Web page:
Other notes and things on my mind around the NFL this week:

The QBs aren’t the only ones with interesting fifth-year option decisions

The pick between Mayfield and Darnold in 2018 was New York Giants running back Saquon Barkley, who is out for the year with a torn ACL suffered in Week 2. By the end of his third year, he will have missed 17 of a possible 48 games for a team that during his time there has a league-worst record of 10-29. The GM who drafted him could be gone by the time the option decision is due. The coach who was there when the Giants drafted Barkley is already gone. Are you picking up a fully guaranteed 2022 option on Barkley in May when he is coming off a torn ACL?

One thing that works in Barkley’s favor: The fifth-year option price for running backs is significantly lower than it is for quarterbacks. Projecting based on the formula in the new CBA, it looks as if Barkley’s fifth-year option will come in somewhere between $8 million and $9 million. That’s not a crippling amount if, by May, the Giants feel good about Barkley’s recovery. Consider that they’ve already invested a fully-guaranteed, four-year, $31.915 million rookie contract in Barkley; what’s another $8 million or $9 million between friends?

The Giants’ other option would be to sign Barkley to a contract extension in the spring, though it’s tough to get a player to sign when he is coming off a year lost to injury. Players generally prefer to sign when they’re coming off good years.


The Antonio Brown-to-Seattle connection is a long time coming

The Seattle Seahawks appear to have a good thing going: They’re 5-0 with quarterback Russell Wilson competing at an MVP level and with second-year wideout DK Metcalf playing as well as any receiver in the league alongside reliable Tyler Lockett. They could use some help on defense, but the offense is humming. Still, they are absolutely eyeing Brown, the former Steelers/Raiders/Patriots wide receiver whose league-imposed suspension for off-field conduct is scheduled (though not certain) to end after Week 8.

The Seahawks, according to multiple sources, have had their eye on Brown since last summer, when the Raiders released him and the Patriots signed him right away. Seattle was interested in signing him at that time, but not at the price the Patriots paid. The Seahawks waited, as the rest of the league did, through the entire 2019 season while Brown was under league investigation; but they kept monitoring, checking into Brown’s background and doing their due diligence on him in case they had a chance to sign him at some point.

That point could be coming soon. Sources close to the situation said there’s still work to be done before Brown is on the Seahawks. When the league suspended him, it said it was possible the suspension could end up being longer than just eight games if new information about his conduct came to light. The Seahawks have been in contact with the league to gather as much information as they can on where that stands. It’s possible the final details don’t come together and he doesn’t end up in Seattle. But at this point, it sounds more likely to happen than not.

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Louis Riddick and Domonique Foxworth voice their concerns over the Seahawks potentially signing Antonio Brown.

There have been other teams that have expressed interest in Brown over the past year, including the Ravens, Saints and Texans (though Houston’s interest has likely waned due to their 1-5 start). Tom Brady is believed to want him with Tampa Bay, though coach Bruce Arians has publicly said that’s not happening. Seattle is the strongest candidate and the most likely landing spot because they’ve been working on this a while.

Why, you ask? It’s not as if Brown can rush the passer for a defense that could use it. Why bring his volatility into a situation that’s going so well?

Seattle believes its coaching staff and culture isn’t ever going to be upset by one player, even if he’s a disruptive one. Of course, the Patriots believe that about themselves too, and Brown only lasted one game there. Yet the way the Seahawks see it, Brown wasn’t disruptive while he was in New England but he got cut because of revelations about his off-field conduct prior to his arrival there.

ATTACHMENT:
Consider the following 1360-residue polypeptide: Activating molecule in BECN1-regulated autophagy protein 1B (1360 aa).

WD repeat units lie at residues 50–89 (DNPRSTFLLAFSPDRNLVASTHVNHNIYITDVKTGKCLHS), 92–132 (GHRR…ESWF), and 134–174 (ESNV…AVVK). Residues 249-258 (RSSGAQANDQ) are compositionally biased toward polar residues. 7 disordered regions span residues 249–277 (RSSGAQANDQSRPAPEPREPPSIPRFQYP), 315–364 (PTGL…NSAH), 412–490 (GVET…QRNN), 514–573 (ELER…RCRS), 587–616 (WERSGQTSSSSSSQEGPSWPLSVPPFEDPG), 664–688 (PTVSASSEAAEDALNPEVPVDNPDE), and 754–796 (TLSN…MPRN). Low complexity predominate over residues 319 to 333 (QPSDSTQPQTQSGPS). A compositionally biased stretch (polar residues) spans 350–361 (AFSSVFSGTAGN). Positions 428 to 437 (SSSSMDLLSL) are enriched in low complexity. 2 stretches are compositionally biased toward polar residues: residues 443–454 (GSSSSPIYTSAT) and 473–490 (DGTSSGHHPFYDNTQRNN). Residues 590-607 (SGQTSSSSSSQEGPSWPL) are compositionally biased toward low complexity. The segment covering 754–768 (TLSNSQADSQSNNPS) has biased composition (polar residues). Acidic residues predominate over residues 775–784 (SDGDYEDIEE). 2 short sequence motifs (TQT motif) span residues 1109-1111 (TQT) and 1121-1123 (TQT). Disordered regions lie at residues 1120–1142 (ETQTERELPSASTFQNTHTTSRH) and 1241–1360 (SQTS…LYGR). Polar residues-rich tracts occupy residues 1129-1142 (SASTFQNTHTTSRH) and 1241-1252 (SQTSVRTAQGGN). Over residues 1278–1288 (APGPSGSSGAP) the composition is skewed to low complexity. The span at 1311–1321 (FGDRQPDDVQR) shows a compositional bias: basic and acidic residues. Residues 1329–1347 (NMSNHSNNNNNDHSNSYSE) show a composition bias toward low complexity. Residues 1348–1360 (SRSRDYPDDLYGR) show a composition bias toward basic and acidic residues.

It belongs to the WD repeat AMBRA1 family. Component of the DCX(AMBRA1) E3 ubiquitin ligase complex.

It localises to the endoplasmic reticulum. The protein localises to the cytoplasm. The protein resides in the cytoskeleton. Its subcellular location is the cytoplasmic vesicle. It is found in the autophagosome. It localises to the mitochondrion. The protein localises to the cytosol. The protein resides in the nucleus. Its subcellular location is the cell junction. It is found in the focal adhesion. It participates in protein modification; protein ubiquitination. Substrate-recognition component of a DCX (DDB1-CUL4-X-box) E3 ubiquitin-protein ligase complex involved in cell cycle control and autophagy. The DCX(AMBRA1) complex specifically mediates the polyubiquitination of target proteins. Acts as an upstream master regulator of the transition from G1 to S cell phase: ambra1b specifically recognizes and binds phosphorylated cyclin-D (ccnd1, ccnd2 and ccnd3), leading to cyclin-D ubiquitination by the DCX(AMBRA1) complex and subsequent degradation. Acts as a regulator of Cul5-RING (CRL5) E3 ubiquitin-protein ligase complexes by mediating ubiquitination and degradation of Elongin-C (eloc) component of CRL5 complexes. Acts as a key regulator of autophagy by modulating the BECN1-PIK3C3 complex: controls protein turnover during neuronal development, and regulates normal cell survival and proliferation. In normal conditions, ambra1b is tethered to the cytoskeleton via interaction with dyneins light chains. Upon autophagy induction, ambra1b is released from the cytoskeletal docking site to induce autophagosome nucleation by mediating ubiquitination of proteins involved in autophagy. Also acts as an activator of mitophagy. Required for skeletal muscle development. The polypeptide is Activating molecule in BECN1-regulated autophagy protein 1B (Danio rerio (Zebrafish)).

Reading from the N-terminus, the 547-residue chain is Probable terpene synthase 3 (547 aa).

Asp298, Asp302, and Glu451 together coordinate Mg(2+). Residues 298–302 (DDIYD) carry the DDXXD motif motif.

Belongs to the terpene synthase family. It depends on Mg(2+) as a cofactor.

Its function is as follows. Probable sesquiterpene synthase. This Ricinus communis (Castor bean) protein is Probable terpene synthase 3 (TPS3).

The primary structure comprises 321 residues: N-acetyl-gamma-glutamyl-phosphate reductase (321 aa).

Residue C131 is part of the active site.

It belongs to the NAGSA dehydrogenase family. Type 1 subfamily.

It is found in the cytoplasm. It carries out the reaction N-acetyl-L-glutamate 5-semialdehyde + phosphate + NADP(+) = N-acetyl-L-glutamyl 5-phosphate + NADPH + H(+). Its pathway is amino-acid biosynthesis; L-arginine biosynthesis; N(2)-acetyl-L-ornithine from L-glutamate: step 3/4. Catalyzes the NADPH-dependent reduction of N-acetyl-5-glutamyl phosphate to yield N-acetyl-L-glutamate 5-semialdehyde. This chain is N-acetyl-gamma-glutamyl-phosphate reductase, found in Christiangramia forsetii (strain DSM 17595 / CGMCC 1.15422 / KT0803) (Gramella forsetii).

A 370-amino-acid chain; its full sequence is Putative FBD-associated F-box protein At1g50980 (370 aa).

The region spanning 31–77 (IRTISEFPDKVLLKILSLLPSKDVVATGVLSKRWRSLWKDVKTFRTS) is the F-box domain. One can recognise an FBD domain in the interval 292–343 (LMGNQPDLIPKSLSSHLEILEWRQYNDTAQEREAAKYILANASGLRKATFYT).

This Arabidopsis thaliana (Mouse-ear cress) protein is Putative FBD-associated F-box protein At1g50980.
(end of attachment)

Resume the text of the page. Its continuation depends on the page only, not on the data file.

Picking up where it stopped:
And to the earlier point, the Patriots gave Brown $9 million in guaranteed money. Whatever contract he ends up getting from Seattle will be nowhere near that — likely minimum salary or close to it with incentives for performance and total flexibility for the team to get out of it if things go south. Acquiring him responsibly is the key, and as long as the Seahawks can keep the risk to a minimum, they believe Brown — if he is the player he used to be or even 80 or 90 percent of that — is a game-changer worth adding.

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Toronto FC hoping to make MLS Cup run having spent much of 2020 far from home

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On a recent Thursday in Hartford, Conn., Toronto FC goalkeeper Quentin Westberg pondered the dichotomy of wanting to reach MLS Cup on Dec. 12, but also desiring to see his family again. Meanwhile, Jim Liston, the team’s director of sports science, was planning a trip to Lowe’s to buy 15 garbage cans so players could have an ice bath after training. As for manager Greg Vanney, he was fretting about his team’s health and the lack of practice time their schedule was affording.

Such is the life of a team as it attempts to not only navigate its way through the COVID-19 pandemic, but has been forced to do it away from home.

Due to travel restrictions between the U.S. and Canada, TFC — like the league’s other two Canadian teams, Montreal Impact and Vancouver Whitecaps — set up a “home” base in the U.S. for the remainder of the season; Toronto were stationed in Hartford. (Vancouver Whitecaps took roost in Portland, ground-sharing with Timbers, while Montreal Impact split use of New York Red Bulls’ facilities in Harrison, N.J.) This was on top of nearly every team spending nearly a month inside a bubble back in July at the MLS is Back Tournament outside Orlando, Florida.

The Reds spent about seven weeks back in Toronto as they played a series of matches against Canadian teams. In mid-September, the remainder of the regular season — and the temporary move to Hartford — beckoned. The vagabond nature of the campaign is what led Liston to joke that he was willing to discuss “whatever five seasons” the team has been through so far. But for Vanney and the players, the campaign has required a special kind of focus.